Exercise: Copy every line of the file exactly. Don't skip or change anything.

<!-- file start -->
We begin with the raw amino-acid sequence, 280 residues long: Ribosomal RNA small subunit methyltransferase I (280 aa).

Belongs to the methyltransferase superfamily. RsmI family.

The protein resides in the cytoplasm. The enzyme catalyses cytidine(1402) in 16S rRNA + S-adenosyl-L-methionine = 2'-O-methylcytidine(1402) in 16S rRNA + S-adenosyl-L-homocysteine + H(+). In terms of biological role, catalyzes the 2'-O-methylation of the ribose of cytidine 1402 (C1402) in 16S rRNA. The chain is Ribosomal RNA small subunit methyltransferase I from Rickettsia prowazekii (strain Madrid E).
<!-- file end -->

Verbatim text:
We begin with the raw amino-acid sequence, 280 residues long: Ribosomal RNA small subunit methyltransferase I (280 aa).

Belongs to the methyltransferase superfamily. RsmI family.

The protein resides in the cytoplasm. The enzyme catalyses cytidine(1402) in 16S rRNA + S-adenosyl-L-methionine = 2'-O-methylcytidine(1402) in 16S rRNA + S-adenosyl-L-homocysteine + H(+). In terms of biological role, catalyzes the 2'-O-methylation of the ribose of cytidine 1402 (C1402) in 16S rRNA. The chain is Ribosomal RNA small subunit methyltransferase I from Rickettsia prowazekii (strain Madrid E).